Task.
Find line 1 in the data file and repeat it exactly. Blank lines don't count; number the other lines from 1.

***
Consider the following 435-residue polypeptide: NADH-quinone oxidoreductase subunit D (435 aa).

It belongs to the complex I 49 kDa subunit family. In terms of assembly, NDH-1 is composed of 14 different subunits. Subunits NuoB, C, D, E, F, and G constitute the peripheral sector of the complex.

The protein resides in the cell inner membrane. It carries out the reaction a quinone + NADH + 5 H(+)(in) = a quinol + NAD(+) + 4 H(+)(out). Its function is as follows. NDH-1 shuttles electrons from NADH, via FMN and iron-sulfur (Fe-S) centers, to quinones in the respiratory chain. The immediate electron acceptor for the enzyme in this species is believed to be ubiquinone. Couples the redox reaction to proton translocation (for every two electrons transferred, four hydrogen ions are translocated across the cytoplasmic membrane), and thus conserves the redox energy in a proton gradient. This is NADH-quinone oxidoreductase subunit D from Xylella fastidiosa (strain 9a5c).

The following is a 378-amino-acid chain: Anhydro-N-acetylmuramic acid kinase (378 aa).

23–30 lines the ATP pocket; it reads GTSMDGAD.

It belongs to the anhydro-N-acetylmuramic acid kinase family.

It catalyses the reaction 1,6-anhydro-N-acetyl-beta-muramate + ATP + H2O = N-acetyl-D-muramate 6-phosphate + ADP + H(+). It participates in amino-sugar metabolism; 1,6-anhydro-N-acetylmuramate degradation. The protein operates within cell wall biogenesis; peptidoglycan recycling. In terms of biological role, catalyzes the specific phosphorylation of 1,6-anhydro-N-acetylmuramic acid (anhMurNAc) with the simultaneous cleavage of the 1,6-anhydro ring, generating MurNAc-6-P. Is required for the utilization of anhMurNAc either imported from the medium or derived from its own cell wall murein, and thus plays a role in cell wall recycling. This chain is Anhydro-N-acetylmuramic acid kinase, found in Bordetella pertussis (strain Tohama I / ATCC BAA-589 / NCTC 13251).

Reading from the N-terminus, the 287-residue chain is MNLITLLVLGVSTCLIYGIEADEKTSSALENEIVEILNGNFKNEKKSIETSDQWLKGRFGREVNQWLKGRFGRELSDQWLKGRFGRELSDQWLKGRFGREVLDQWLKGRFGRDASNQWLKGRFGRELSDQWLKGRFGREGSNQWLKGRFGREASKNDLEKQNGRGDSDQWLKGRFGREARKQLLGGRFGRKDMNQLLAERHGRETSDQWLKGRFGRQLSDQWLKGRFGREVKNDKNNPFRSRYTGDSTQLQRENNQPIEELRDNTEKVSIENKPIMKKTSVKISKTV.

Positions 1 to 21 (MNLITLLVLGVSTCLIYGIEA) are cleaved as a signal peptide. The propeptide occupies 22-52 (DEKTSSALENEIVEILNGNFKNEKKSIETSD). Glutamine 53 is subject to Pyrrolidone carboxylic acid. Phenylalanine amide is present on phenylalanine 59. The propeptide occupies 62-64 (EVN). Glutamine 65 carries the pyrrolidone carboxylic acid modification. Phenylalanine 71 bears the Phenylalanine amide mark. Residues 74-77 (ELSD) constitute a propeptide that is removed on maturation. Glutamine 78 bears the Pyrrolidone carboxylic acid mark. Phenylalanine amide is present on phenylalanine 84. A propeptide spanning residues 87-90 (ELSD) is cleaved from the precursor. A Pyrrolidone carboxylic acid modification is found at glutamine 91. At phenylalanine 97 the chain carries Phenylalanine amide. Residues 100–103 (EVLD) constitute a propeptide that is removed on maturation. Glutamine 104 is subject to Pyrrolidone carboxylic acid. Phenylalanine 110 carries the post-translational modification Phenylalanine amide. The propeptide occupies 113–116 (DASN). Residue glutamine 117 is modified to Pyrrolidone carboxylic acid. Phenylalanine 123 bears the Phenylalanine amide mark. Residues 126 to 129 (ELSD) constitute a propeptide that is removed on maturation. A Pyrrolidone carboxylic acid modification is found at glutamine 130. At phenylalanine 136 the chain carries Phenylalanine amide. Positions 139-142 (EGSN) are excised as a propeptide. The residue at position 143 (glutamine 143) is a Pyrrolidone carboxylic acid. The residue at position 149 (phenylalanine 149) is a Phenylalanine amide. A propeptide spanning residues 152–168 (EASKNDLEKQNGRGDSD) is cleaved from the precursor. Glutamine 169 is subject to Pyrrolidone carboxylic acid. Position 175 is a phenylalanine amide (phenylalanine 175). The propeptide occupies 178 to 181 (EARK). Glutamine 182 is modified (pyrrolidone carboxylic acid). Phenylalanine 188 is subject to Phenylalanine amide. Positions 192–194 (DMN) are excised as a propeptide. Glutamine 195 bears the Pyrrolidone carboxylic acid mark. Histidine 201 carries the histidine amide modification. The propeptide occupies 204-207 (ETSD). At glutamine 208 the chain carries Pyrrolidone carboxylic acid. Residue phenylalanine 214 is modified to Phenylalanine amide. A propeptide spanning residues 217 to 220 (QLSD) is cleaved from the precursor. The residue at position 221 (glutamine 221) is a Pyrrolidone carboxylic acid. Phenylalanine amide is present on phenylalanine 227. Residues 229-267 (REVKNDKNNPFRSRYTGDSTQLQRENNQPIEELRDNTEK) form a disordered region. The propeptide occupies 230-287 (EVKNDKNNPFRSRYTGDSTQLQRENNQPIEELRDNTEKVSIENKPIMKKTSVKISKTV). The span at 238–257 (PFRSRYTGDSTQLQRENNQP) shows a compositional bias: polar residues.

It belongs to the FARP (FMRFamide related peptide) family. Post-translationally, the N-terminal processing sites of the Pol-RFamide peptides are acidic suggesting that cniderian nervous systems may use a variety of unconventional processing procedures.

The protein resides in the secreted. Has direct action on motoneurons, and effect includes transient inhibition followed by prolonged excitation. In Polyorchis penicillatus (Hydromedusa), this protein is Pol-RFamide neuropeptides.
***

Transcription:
Consider the following 435-residue polypeptide: NADH-quinone oxidoreductase subunit D (435 aa).